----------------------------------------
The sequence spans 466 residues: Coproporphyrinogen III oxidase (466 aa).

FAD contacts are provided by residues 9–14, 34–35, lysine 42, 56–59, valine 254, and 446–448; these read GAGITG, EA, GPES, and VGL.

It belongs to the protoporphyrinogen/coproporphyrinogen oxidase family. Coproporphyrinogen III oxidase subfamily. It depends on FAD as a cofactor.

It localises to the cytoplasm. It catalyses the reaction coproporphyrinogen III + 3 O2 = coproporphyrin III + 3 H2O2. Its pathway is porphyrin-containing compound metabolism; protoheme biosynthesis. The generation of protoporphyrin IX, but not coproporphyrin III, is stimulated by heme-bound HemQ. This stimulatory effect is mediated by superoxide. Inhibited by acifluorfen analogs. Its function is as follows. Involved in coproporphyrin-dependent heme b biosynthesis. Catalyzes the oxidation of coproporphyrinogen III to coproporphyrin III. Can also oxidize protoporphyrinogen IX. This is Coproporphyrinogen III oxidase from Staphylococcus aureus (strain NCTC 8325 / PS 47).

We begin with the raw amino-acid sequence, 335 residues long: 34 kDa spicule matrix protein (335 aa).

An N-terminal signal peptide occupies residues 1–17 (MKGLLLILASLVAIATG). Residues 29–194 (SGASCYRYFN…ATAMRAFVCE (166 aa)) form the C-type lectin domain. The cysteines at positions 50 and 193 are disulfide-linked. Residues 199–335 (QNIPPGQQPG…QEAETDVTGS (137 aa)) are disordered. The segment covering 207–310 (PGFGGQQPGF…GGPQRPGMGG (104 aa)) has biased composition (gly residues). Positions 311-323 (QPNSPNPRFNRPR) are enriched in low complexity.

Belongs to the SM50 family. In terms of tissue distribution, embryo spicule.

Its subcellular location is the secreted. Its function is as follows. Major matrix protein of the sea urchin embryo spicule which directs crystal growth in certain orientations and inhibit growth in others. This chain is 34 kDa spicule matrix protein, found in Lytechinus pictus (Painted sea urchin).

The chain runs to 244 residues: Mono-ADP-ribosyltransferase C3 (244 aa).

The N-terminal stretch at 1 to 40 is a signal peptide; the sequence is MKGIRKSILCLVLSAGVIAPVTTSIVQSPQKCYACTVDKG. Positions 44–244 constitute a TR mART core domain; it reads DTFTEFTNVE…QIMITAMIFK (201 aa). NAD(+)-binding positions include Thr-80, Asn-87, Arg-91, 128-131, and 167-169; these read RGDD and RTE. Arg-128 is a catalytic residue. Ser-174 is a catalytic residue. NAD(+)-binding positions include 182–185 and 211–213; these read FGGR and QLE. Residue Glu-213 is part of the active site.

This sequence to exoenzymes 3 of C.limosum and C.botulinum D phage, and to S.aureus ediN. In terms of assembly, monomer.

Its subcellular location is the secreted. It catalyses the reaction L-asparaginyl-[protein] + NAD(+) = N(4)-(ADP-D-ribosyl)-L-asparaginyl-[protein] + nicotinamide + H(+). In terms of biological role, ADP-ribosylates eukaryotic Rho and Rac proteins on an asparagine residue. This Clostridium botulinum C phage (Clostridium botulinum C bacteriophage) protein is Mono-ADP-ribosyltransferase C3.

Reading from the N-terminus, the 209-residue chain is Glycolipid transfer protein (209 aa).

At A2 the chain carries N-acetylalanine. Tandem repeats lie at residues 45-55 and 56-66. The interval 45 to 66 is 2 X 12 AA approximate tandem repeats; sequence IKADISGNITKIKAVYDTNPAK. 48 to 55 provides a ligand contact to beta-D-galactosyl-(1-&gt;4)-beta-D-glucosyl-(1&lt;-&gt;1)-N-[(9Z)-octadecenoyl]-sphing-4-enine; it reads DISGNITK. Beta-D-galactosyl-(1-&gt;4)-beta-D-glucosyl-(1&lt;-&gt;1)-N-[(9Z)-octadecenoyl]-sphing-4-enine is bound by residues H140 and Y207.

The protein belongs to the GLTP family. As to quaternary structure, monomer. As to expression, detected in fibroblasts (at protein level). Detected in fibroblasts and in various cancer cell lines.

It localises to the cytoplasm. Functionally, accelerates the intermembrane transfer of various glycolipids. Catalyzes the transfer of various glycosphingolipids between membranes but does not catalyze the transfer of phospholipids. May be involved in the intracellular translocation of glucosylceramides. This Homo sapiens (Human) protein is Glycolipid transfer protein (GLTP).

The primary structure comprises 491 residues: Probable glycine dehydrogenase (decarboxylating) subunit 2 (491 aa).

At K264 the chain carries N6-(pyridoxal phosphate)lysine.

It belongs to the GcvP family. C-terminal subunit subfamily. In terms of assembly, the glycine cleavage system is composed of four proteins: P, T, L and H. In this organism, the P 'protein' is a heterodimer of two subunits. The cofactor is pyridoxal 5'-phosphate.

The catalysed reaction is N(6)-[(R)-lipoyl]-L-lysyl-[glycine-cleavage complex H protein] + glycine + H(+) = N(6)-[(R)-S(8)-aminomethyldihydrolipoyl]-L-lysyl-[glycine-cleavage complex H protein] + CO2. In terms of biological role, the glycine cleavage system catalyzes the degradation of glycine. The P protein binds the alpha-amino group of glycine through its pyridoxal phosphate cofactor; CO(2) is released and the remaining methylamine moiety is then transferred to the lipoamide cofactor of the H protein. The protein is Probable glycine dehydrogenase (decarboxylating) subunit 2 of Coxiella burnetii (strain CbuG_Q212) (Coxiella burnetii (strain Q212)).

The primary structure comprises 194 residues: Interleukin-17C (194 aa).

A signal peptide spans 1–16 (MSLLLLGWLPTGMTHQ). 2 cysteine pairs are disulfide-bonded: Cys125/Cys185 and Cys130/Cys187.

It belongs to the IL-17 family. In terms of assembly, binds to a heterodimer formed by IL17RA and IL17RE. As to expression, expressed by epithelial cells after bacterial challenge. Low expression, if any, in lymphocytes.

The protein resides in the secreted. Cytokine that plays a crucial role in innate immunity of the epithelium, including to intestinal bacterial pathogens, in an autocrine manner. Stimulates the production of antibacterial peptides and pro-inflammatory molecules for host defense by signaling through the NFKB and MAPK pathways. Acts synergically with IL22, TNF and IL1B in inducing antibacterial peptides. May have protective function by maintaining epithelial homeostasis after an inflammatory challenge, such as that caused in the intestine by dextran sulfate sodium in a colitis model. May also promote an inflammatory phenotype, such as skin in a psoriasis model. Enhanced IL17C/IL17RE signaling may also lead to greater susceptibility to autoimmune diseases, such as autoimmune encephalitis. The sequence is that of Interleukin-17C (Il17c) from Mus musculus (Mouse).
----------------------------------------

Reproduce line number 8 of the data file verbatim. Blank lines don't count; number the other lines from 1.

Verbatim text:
Its subcellular location is the secreted. Its function is as follows. Major matrix protein of the sea urchin embryo spicule which directs crystal growth in certain orientations and inhibit growth in others. This chain is 34 kDa spicule matrix protein, found in Lytechinus pictus (Painted sea urchin).